In a time when church membership is in radical decline, Catholic theologian Ronald Rolheiser has performed an immense service for all Christendom by cogently and convincingly spelling out reasons why membership and participation in a church community is a nonnegotiable element of Christian spirituality. The author teaches at the University of Saskatchewan and has a regular column in the Catholic Herald.

Rolheiser defines spirituality as "what we do with the fires inside of us, about how we channel our eros." Some of the stumbling blocks to expressing this passion are our naivete about the nature of spiritual energy; our pathological busyness, distraction, and restlessness; and a critical problem with balance.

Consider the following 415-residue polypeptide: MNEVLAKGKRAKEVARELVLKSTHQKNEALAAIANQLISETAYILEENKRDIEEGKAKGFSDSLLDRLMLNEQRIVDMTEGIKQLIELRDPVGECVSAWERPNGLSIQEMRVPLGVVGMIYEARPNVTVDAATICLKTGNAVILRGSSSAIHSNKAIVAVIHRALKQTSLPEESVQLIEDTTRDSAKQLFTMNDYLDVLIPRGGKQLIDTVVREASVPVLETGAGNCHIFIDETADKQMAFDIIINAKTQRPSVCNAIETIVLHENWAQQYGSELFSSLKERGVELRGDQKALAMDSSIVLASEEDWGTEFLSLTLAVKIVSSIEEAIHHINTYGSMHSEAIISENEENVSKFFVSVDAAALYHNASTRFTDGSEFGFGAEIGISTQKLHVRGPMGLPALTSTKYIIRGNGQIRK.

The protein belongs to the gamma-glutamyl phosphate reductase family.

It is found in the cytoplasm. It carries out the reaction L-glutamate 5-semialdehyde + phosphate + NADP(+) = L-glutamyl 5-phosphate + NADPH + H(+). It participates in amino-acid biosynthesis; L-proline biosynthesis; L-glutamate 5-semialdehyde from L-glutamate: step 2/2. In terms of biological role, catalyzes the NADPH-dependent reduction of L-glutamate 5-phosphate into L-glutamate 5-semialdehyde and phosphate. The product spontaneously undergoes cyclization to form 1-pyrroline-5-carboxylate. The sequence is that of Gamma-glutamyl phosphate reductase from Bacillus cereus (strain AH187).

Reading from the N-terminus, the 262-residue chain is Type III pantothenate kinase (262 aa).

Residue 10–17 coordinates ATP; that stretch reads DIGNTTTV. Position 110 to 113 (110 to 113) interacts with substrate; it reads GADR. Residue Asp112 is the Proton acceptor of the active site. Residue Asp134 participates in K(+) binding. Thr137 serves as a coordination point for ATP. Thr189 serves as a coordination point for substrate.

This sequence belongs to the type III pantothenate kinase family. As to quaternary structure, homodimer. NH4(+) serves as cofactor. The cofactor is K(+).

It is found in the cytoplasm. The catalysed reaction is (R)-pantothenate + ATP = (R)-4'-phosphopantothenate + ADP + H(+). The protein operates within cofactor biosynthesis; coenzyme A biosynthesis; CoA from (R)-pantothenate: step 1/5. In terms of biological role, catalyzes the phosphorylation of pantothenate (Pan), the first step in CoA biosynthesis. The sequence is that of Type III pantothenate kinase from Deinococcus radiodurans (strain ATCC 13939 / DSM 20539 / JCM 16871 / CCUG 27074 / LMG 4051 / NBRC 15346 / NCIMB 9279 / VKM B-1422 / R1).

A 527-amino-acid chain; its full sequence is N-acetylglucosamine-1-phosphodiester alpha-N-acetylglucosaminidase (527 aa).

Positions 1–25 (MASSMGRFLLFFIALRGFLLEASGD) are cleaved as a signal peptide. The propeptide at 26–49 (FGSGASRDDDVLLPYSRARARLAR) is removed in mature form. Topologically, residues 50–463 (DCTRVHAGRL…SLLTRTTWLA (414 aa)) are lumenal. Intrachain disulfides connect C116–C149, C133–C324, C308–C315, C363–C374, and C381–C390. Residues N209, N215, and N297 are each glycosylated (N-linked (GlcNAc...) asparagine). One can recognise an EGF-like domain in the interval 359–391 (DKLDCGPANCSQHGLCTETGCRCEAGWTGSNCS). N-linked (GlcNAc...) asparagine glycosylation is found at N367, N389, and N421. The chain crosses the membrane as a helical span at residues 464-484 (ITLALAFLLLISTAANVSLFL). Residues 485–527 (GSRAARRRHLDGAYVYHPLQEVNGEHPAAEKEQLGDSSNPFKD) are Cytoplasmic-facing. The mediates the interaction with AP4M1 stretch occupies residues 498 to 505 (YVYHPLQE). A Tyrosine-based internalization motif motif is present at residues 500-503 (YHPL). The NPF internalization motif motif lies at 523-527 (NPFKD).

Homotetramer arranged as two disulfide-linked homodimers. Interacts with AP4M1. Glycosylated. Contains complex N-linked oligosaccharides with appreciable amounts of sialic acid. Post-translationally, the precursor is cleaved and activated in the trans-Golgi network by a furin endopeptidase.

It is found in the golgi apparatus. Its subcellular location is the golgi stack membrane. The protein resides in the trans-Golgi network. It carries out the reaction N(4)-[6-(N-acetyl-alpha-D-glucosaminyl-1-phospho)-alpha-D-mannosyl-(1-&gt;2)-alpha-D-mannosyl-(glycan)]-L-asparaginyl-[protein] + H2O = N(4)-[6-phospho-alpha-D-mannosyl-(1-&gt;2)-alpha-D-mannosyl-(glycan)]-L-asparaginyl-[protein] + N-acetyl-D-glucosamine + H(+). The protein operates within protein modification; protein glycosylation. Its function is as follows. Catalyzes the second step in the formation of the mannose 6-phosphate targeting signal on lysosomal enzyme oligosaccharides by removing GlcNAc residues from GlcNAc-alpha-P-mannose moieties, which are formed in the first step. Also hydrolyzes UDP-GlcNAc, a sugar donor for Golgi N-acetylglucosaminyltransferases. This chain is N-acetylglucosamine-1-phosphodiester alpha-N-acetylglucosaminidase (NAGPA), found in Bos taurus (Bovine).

Rolheiser sees the incarnation as the basis for Christian spirituality. "We are not simply theists," he writes. "God is not just in heaven, God is also on earth." Hence, this spirituality is "always as much about dealing with each other as it is about dealing with God." The church community does not "take its foundation in like-mindedness, a shared fear, the need for intimacy in our lives, a common roof, a common ethnicity, a common denomination, or a shared mission." Its identity is as the Body of Christ.

Rolheiser then presents nine expansive definitions of the church including the following: "If our creeds are correct, and I believe they are, we are destined to spend eternity with billions and billions of other people. Worshiping in large groups is a good way of getting some practice at this." The Holy Longing by Ronald Rolheiser is a bold and thought-provoking meditation on the concrete implications of incarnational spirituality.

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